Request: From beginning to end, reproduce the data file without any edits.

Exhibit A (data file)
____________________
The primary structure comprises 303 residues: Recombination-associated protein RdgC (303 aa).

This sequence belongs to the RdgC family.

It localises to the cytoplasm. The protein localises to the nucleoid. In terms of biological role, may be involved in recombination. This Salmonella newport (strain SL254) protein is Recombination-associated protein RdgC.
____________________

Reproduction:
The primary structure comprises 303 residues: Recombination-associated protein RdgC (303 aa).

This sequence belongs to the RdgC family.

It localises to the cytoplasm. The protein localises to the nucleoid. In terms of biological role, may be involved in recombination. This Salmonella newport (strain SL254) protein is Recombination-associated protein RdgC.